Ghost Kitchens: A Frighteningly Simple New Trend in the Restaurant Industry

Read more about how this niche facet of the restaurant industry is projected to grow and how your business can adapt to this industry trend.

Customer’s Tastes Are Changing

Times are changing, and with that comes a change in customers' tastes. Not just in terms of the kind of food they like, but how that food reaches them. Post-COVID-19, customers are now accustomed to more convenience than ever before. From curbside pick-up options from almost any restaurant in town to the rise in Uber Eats, DoorDash, and Grubhub delivery services, how restaurants feed their customers looks different. Ghost kitchens and virtual brands have given rise to a new era in the restaurant industry, and it’s not just limited to QSRs (Quick Service Restaurants), either.

What is a Ghost Kitchen? 

At a fundamental level, a ghost kitchen, also known as a "dark kitchen" or delivery-only kitchen, is just that: a kitchen that maintains a brand presence but solely focuses on a delivery-only concept rather than catering to in-person diners. These kitchens have an advantage over other brick-and-mortar restaurants trying to juggle in-person dining and maintaining a carry-out or delivery service. Ghost kitchens can optimize their workforce and focus solely on delivery orders. By doing one thing well, they can minimize distractions and maximize profits in a time when finding waitstaff and other consistent employees is proving difficult.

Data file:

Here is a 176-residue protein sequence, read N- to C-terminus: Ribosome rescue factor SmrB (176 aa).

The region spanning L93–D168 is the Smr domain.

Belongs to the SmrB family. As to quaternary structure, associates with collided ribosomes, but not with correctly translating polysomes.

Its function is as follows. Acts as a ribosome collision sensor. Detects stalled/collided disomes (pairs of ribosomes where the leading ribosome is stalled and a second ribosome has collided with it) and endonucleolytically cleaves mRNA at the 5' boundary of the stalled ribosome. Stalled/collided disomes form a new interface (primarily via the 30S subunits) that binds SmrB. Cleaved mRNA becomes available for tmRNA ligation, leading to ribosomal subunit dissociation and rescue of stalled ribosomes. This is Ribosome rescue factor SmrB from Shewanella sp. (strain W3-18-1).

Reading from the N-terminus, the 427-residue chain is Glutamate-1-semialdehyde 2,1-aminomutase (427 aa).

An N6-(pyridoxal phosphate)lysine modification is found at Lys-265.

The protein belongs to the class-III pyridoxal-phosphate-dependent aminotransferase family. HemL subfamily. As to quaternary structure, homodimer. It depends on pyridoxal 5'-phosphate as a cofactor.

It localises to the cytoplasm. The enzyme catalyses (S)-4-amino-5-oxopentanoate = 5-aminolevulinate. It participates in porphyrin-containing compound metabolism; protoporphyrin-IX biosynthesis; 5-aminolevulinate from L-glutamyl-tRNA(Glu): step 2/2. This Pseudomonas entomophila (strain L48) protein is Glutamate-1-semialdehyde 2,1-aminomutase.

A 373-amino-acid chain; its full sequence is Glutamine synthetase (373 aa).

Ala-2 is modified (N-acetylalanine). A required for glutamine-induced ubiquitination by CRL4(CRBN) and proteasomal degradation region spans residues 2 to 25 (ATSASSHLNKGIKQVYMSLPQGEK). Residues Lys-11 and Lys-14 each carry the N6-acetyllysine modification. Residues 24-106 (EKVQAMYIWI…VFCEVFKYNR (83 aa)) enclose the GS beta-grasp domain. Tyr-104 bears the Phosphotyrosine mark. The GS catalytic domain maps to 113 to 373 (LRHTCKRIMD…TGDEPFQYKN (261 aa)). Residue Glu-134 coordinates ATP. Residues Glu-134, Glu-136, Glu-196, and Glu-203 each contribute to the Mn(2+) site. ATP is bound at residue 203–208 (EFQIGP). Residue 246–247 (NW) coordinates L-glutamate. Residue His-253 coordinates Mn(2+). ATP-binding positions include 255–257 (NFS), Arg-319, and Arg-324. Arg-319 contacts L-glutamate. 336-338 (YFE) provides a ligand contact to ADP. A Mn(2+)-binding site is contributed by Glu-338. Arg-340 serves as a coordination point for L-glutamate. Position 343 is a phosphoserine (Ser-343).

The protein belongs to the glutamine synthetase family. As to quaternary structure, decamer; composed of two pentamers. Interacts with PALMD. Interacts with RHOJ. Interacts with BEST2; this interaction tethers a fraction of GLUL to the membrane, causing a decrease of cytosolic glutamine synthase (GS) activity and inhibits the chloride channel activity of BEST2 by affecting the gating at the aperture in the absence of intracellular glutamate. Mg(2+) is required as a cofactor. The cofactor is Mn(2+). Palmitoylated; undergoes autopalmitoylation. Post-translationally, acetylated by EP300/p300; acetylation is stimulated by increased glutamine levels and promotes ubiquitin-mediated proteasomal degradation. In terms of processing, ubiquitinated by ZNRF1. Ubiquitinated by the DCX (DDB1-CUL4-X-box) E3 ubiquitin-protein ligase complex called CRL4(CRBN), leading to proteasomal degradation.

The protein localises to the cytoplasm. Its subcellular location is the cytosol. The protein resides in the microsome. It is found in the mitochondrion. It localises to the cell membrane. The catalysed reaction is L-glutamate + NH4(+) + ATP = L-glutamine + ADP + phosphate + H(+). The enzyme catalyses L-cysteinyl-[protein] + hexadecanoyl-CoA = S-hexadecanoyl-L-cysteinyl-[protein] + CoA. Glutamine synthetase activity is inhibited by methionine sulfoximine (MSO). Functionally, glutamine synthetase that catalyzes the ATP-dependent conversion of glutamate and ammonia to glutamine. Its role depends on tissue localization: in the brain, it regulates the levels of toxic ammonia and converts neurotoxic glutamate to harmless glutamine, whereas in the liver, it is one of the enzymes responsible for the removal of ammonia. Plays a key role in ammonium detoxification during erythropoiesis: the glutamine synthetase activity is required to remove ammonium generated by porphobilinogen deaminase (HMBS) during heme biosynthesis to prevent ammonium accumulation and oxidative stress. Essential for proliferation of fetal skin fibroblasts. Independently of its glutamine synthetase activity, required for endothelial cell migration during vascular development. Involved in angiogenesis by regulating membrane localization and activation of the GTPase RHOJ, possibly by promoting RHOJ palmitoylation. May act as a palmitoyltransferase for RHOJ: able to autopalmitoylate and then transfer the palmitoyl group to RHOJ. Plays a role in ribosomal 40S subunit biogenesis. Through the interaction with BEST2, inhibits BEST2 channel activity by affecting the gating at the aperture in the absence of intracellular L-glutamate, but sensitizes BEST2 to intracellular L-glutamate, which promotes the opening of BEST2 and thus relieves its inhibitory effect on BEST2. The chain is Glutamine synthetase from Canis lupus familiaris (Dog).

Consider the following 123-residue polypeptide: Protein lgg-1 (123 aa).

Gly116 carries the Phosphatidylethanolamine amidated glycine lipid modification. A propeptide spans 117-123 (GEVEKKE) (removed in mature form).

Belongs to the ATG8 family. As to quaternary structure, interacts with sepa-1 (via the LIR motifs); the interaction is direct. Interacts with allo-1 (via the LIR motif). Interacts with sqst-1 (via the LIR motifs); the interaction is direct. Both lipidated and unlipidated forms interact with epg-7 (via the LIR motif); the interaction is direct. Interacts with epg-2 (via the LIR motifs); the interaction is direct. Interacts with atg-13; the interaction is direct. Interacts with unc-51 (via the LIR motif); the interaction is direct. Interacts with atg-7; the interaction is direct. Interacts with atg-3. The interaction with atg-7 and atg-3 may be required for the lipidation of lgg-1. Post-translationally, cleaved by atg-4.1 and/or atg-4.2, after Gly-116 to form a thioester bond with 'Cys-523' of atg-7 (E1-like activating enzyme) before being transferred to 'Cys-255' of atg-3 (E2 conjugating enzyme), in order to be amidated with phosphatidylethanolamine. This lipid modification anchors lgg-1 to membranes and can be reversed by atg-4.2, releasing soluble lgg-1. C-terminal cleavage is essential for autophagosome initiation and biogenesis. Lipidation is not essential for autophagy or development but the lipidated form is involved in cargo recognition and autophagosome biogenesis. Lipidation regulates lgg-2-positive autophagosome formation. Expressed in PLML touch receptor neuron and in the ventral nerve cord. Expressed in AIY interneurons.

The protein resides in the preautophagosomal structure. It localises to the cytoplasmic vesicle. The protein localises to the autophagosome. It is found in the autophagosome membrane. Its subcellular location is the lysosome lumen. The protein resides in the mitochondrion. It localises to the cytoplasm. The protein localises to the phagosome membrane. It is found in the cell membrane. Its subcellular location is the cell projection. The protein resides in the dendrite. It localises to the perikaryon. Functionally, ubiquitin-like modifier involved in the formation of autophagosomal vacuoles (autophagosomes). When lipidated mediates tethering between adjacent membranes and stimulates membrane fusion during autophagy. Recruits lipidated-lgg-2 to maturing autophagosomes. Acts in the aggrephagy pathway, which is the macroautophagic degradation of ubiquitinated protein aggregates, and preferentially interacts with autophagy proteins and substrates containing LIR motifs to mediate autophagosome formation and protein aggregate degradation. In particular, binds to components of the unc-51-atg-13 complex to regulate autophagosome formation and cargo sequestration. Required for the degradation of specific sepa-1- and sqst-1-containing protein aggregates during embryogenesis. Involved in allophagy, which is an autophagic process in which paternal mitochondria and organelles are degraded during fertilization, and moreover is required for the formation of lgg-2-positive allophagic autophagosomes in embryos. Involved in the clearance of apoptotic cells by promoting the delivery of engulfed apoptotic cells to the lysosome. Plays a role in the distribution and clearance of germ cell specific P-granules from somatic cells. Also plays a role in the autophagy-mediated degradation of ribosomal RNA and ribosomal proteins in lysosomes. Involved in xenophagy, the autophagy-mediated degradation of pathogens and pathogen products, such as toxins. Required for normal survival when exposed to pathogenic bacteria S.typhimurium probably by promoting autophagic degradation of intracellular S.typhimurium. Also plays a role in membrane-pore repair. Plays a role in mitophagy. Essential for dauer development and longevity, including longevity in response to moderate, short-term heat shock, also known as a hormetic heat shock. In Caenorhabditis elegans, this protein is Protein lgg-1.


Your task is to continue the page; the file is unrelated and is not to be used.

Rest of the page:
What Are the Advantages of Ghost Kitchens? 

While ghost kitchens were a budding trend before COVID-19 hit, the pandemic and the resulting post-pandemic mindset have only accelerated the progress and popularity of this niche facet of the restaurant industry. Customers increasingly want what they want, and they want it fast. With so many employee retention issues and the rising cost of real estate nationwide, many restaurants are looking to ghost kitchens to revive their business model. Here are a few other advantages of ghost kitchens:

Lower Overhead Costs

Not only do restaurants operating in the ghost kitchen space have to hire minimal "front of house" staff, they also do not have to worry about maintaining the rental prices for a traditional brick-and-mortar location. Many ghost kitchens work with specific companies that rent out industrial kitchen spaces, allowing tenants to provide the kitchen equipment and set up shop in a smaller, more robust area for a fraction of the price. Because branding is less important in these spaces, costs can be aimed at the most critical aspects of their business: kitchen equipment, fresh ingredients, and employing kitchen staff.

Faster Delivery Times

There’s nothing that can kill a restaurant faster than bad food. But the next worst thing? Bad service. With the “pop-up” nature of ghost kitchens, restaurants can set up shop in virtually any area of town, allowing them to slash delivery times in half in some cases. The whole process, which is purely a digital experience, can be much quicker from initial order to delivery, which, combined with quality food, keeps customers coming back for more.  

Optimized Menu

Ghost kitchens are also known for smaller, more simplified menus. For instance, instead of juggling 40 original menu items a customer might choose, like a typical brick-and-mortar restaurant, a ghost kitchen specializes in a handful of options they know they can make well every time. This way, the food quality stands up to the time it takes to get to the customer, and a bonus is less money spent on rarely used ingredients and, ultimately, less food waste.

Online Marketing

Because ghost kitchens aren't reliant on a traditional "store-front," there's no need to rely on traditional marketing to get people in the door. Instead, restaurants can put marketing dollars into online marketing pushes with major third-party delivery apps like Grubhub, DoorDash, and Uber Eats, to name a few.